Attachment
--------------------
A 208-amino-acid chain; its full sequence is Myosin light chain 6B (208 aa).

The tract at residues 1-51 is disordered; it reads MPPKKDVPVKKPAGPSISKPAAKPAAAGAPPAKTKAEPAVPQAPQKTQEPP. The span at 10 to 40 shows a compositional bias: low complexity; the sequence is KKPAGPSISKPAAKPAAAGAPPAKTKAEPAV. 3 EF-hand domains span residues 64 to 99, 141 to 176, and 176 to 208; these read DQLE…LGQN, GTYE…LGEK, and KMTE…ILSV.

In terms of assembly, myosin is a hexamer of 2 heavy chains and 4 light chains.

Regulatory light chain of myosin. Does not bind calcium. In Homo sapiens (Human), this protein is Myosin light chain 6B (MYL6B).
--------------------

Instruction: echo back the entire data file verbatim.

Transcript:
A 208-amino-acid chain; its full sequence is Myosin light chain 6B (208 aa).

The tract at residues 1-51 is disordered; it reads MPPKKDVPVKKPAGPSISKPAAKPAAAGAPPAKTKAEPAVPQAPQKTQEPP. The span at 10 to 40 shows a compositional bias: low complexity; the sequence is KKPAGPSISKPAAKPAAAGAPPAKTKAEPAV. 3 EF-hand domains span residues 64 to 99, 141 to 176, and 176 to 208; these read DQLE…LGQN, GTYE…LGEK, and KMTE…ILSV.

In terms of assembly, myosin is a hexamer of 2 heavy chains and 4 light chains.

Regulatory light chain of myosin. Does not bind calcium. In Homo sapiens (Human), this protein is Myosin light chain 6B (MYL6B).